Delay in diagnosing and treating ROP can be catastrophic. When medical professionals fail to screen for or adequately treat this condition in a timely manner, it can progress to more advanced stages and result in permanent vision loss or even blindness.
Medical malpractice occurs when a healthcare professional fails to provide the standard of care that a reasonably competent professional would have provided under similar circumstances. If a physician or medical staff neglects to screen, diagnose, or treat ROP appropriately and this negligence leads to harm, it may be a case of medical malpractice.
Jury Verdicts for Children Injured by Delays in Treating Retinopathy of Prematurity
There have been several notable cases where families have been awarded substantial sums due to delays or failures in diagnosing or treating ROP. Some points to consider:
- Significant Verdicts: There have been multi-million dollar verdicts and settlements in ROP-related medical malpractice lawsuits. In some cases, families have been awarded amounts ranging from $5 million to over $20 million, reflecting the severity of the harm and the lifelong challenges faced by children who have become blind or severely vision-impaired due to ROP.
- $15 million Verdict for Twin Babies Blinded by ROP: In one case, premature twins were born at 30 weeks and screened for retinopathy of prematurity (ROP) in the hospital. Twin B was found to have Stage I ROP, with a recommendation for a repeat evaluation in two weeks. Upon discharge, a neonatologist informed the twins’ pediatrician about their health status, and an ophthalmic appointment was set. However, due to various complications and scheduling issues including insurance authorization issues, the twins did not receive timely follow-up ophthalmic care. By J6 months of age both had become blind due to the progression of ROP. The case proceeded to trial and resulted in a $15 million verdict in favor of the twins.
- Basis for Claims: The most common reasons for ROP medical malpractice lawsuits are:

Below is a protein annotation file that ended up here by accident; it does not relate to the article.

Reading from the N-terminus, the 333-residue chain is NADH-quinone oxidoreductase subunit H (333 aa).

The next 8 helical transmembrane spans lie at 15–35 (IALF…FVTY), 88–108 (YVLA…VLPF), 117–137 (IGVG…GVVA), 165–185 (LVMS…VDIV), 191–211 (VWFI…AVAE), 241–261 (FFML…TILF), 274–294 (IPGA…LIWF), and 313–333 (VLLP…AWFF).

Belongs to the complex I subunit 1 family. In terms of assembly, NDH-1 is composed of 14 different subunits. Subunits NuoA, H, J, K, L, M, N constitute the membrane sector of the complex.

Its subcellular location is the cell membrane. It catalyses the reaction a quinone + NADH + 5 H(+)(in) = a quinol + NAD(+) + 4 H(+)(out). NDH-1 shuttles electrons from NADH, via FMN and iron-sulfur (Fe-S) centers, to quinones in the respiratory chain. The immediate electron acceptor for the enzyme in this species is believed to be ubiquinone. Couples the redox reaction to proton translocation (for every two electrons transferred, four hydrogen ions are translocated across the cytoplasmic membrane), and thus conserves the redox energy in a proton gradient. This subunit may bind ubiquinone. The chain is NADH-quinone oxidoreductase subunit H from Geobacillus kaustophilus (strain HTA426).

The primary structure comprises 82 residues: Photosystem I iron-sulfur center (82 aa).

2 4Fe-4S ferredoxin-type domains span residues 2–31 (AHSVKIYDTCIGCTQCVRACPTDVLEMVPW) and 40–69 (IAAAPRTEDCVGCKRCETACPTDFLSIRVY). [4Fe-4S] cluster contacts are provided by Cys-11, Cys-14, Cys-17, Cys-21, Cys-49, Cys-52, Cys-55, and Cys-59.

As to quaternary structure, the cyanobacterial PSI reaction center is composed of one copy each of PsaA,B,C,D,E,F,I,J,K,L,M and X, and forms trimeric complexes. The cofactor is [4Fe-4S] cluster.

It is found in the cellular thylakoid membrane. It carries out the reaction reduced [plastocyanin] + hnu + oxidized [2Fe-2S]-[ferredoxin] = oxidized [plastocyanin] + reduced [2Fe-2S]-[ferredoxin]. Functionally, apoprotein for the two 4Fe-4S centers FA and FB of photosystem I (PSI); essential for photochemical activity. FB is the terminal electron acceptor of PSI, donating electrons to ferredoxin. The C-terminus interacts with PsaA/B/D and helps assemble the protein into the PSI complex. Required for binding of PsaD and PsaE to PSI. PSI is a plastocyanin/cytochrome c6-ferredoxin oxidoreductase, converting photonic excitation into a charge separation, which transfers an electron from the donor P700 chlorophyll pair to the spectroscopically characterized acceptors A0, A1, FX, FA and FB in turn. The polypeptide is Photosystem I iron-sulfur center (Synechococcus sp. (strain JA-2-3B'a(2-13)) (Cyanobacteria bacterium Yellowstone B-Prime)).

- Failure to conduct timely ROP screenings, even when infants are clearly at risk.
- Failure to correctly diagnose ROP when it is present.
- Failure to refer the infant to a specialist for treatment.
- Mismanagement of oxygen therapy, a factor that can exacerbate the development of ROP.
- Lifetime Costs: The high verdict amounts often reflect the lifelong costs associated with vision impairment or blindness, including medical expenses, specialized education, loss of potential earnings, and non-economic damages like pain and suffering.
Do Doctors and Hospitals Ever Settle ROP Malpractice Lawsuits?
Yes. Most medical malpractice lawsuits, including cases involving failures to diagnose and treat retinopathy of prematurity settle out of court. While the settlement amount may be less than what a jury might award, a settlement provides certainty and avoids the risk of a defense verdict or verdict for a low amount of money that will not properly provide for the injured child. A medical malpractice lawyer experienced in handling ROP delayed diagnosis lawsuits will be able to explain to you the respective risks of settlement versus trial.
Pursuing a Medical Malpractice Claim
If you believe your child has suffered due to a delay in ROP diagnosis or treatment, it’s vital to consult with an experienced medical malpractice attorney. They can assess the specifics of your case, gather necessary medical records, consult with medical experts, and guide you through the legal process.
Your child deserves the best possible chance at a healthy life or at least the medical care and support to provide the best life possible. When medical professionals fall short of their obligations, holding them accountable is not only a means of seeking justice for your child but also helps prevent future negligence, ensuring that other families do not endure the same hardships.
At Lupetin & Unatin, we understand the profound impact that medical negligence can have on a family. We’re committed to fighting for the rights of those harmed by delayed diagnosis or mistreatment of Retinopathy of Prematurity. If you have concerns about your child’s care, please reach out to us for a free consultation.